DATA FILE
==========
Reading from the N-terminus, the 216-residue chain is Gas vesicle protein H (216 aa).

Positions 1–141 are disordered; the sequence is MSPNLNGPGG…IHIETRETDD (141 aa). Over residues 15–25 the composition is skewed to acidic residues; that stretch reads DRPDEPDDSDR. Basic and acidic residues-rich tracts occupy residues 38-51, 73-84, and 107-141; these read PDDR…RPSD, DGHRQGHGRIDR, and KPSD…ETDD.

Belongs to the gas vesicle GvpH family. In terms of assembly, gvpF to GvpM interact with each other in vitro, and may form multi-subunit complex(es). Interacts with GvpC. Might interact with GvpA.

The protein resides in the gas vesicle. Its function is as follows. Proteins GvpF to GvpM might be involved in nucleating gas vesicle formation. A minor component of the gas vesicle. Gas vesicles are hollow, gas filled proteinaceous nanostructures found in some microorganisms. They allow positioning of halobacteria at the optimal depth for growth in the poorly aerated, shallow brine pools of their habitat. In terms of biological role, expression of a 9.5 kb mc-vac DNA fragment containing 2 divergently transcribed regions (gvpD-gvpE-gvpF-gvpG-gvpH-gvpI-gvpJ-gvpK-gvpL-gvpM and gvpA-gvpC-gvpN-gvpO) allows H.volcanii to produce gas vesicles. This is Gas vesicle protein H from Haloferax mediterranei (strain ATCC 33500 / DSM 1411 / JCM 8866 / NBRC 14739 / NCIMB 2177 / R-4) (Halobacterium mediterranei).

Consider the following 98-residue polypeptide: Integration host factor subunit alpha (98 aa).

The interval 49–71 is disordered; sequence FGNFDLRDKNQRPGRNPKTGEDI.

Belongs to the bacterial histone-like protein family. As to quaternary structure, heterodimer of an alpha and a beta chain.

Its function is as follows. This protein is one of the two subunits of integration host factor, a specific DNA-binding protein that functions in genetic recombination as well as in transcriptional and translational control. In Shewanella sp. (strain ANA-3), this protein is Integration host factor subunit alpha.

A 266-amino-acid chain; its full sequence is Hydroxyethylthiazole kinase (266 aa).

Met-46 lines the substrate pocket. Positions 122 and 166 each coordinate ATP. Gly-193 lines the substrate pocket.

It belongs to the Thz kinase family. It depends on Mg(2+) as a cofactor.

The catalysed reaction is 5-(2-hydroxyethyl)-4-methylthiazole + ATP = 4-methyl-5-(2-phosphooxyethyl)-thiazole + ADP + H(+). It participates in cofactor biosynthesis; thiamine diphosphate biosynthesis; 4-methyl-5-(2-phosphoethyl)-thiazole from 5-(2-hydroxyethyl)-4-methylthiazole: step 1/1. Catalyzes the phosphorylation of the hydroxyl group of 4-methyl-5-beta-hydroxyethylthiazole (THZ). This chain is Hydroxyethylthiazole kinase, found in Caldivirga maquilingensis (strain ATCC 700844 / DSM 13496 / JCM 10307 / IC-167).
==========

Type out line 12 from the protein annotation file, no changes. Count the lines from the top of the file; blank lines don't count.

The catalysed reaction is 5-(2-hydroxyethyl)-4-methylthiazole + ATP = 4-methyl-5-(2-phosphooxyethyl)-thiazole + ADP + H(+). It participates in cofactor biosynthesis; thiamine diphosphate biosynthesis; 4-methyl-5-(2-phosphoethyl)-thiazole from 5-(2-hydroxyethyl)-4-methylthiazole: step 1/1. Catalyzes the phosphorylation of the hydroxyl group of 4-methyl-5-beta-hydroxyethylthiazole (THZ). This chain is Hydroxyethylthiazole kinase, found in Caldivirga maquilingensis (strain ATCC 700844 / DSM 13496 / JCM 10307 / IC-167).